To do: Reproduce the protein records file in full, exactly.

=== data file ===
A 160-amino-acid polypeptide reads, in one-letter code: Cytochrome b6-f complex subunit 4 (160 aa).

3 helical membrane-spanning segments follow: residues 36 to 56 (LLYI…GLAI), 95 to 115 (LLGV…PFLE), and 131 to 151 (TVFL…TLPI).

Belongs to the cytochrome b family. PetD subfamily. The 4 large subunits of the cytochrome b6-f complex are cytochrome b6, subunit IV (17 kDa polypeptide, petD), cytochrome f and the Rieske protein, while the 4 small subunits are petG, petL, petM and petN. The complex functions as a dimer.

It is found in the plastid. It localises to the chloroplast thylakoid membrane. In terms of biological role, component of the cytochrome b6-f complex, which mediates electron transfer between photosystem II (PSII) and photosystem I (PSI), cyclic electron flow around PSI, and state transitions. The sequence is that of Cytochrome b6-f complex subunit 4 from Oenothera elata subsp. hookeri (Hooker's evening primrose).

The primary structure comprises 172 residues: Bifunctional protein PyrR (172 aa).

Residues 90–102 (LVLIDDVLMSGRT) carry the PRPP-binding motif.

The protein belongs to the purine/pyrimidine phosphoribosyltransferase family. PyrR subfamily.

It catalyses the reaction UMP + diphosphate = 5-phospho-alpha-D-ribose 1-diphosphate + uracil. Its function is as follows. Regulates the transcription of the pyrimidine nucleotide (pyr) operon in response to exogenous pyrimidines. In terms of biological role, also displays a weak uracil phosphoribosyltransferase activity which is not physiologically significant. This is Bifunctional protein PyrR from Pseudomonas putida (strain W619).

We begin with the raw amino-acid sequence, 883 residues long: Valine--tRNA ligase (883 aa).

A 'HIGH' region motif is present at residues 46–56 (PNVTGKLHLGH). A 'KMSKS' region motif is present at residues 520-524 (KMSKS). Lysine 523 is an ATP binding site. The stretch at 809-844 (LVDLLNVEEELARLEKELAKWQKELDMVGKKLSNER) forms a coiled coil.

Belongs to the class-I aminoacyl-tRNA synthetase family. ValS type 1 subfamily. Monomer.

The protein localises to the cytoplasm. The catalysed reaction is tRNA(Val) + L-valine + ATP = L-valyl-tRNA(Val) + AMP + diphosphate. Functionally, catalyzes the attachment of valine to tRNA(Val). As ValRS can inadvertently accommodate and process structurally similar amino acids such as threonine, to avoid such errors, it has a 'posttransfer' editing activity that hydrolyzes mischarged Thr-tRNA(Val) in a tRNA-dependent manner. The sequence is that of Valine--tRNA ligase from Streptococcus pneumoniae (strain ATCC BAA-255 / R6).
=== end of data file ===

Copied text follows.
A 160-amino-acid polypeptide reads, in one-letter code: Cytochrome b6-f complex subunit 4 (160 aa).

3 helical membrane-spanning segments follow: residues 36 to 56 (LLYI…GLAI), 95 to 115 (LLGV…PFLE), and 131 to 151 (TVFL…TLPI).

Belongs to the cytochrome b family. PetD subfamily. The 4 large subunits of the cytochrome b6-f complex are cytochrome b6, subunit IV (17 kDa polypeptide, petD), cytochrome f and the Rieske protein, while the 4 small subunits are petG, petL, petM and petN. The complex functions as a dimer.

It is found in the plastid. It localises to the chloroplast thylakoid membrane. In terms of biological role, component of the cytochrome b6-f complex, which mediates electron transfer between photosystem II (PSII) and photosystem I (PSI), cyclic electron flow around PSI, and state transitions. The sequence is that of Cytochrome b6-f complex subunit 4 from Oenothera elata subsp. hookeri (Hooker's evening primrose).

The primary structure comprises 172 residues: Bifunctional protein PyrR (172 aa).

Residues 90–102 (LVLIDDVLMSGRT) carry the PRPP-binding motif.

The protein belongs to the purine/pyrimidine phosphoribosyltransferase family. PyrR subfamily.

It catalyses the reaction UMP + diphosphate = 5-phospho-alpha-D-ribose 1-diphosphate + uracil. Its function is as follows. Regulates the transcription of the pyrimidine nucleotide (pyr) operon in response to exogenous pyrimidines. In terms of biological role, also displays a weak uracil phosphoribosyltransferase activity which is not physiologically significant. This is Bifunctional protein PyrR from Pseudomonas putida (strain W619).

We begin with the raw amino-acid sequence, 883 residues long: Valine--tRNA ligase (883 aa).

A 'HIGH' region motif is present at residues 46–56 (PNVTGKLHLGH). A 'KMSKS' region motif is present at residues 520-524 (KMSKS). Lysine 523 is an ATP binding site. The stretch at 809-844 (LVDLLNVEEELARLEKELAKWQKELDMVGKKLSNER) forms a coiled coil.

Belongs to the class-I aminoacyl-tRNA synthetase family. ValS type 1 subfamily. Monomer.

The protein localises to the cytoplasm. The catalysed reaction is tRNA(Val) + L-valine + ATP = L-valyl-tRNA(Val) + AMP + diphosphate. Functionally, catalyzes the attachment of valine to tRNA(Val). As ValRS can inadvertently accommodate and process structurally similar amino acids such as threonine, to avoid such errors, it has a 'posttransfer' editing activity that hydrolyzes mischarged Thr-tRNA(Val) in a tRNA-dependent manner. The sequence is that of Valine--tRNA ligase from Streptococcus pneumoniae (strain ATCC BAA-255 / R6).